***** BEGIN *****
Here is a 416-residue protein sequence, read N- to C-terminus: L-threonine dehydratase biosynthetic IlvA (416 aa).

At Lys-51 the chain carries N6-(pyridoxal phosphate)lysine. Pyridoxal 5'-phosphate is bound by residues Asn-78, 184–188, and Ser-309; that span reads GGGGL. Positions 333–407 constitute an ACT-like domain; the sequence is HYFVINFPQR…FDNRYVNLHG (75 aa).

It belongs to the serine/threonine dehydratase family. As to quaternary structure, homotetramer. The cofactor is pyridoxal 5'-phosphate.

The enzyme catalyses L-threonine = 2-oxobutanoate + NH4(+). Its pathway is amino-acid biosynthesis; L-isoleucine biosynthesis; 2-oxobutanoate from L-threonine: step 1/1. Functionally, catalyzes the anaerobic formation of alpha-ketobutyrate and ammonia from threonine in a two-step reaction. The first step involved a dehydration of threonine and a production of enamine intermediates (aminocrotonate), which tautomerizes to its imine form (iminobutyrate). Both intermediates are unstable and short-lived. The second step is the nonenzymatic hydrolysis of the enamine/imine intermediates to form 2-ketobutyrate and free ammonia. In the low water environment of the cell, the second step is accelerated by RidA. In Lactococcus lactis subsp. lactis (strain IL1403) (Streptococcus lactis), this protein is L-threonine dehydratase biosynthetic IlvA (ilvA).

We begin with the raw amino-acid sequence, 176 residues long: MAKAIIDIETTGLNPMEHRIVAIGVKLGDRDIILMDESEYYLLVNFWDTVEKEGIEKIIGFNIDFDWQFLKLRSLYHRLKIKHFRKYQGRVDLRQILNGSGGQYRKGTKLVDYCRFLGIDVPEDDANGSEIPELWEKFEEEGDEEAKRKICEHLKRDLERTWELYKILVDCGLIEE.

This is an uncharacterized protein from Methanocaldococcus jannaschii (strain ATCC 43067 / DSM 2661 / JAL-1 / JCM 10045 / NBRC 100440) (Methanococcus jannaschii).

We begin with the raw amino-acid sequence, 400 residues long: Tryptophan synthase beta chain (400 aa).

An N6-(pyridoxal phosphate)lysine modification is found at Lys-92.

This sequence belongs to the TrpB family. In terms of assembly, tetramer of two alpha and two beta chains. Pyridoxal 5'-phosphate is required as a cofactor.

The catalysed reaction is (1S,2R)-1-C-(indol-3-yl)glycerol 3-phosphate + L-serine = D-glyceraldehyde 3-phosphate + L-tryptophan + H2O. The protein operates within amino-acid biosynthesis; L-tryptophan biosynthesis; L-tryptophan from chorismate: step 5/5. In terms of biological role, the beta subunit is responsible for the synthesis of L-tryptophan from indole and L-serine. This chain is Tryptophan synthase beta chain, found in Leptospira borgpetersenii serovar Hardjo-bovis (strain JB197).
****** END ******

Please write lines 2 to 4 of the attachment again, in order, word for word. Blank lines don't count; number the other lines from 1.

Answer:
At Lys-51 the chain carries N6-(pyridoxal phosphate)lysine. Pyridoxal 5'-phosphate is bound by residues Asn-78, 184–188, and Ser-309; that span reads GGGGL. Positions 333–407 constitute an ACT-like domain; the sequence is HYFVINFPQR…FDNRYVNLHG (75 aa).

It belongs to the serine/threonine dehydratase family. As to quaternary structure, homotetramer. The cofactor is pyridoxal 5'-phosphate.

The enzyme catalyses L-threonine = 2-oxobutanoate + NH4(+). Its pathway is amino-acid biosynthesis; L-isoleucine biosynthesis; 2-oxobutanoate from L-threonine: step 1/1. Functionally, catalyzes the anaerobic formation of alpha-ketobutyrate and ammonia from threonine in a two-step reaction. The first step involved a dehydration of threonine and a production of enamine intermediates (aminocrotonate), which tautomerizes to its imine form (iminobutyrate). Both intermediates are unstable and short-lived. The second step is the nonenzymatic hydrolysis of the enamine/imine intermediates to form 2-ketobutyrate and free ammonia. In the low water environment of the cell, the second step is accelerated by RidA. In Lactococcus lactis subsp. lactis (strain IL1403) (Streptococcus lactis), this protein is L-threonine dehydratase biosynthetic IlvA (ilvA).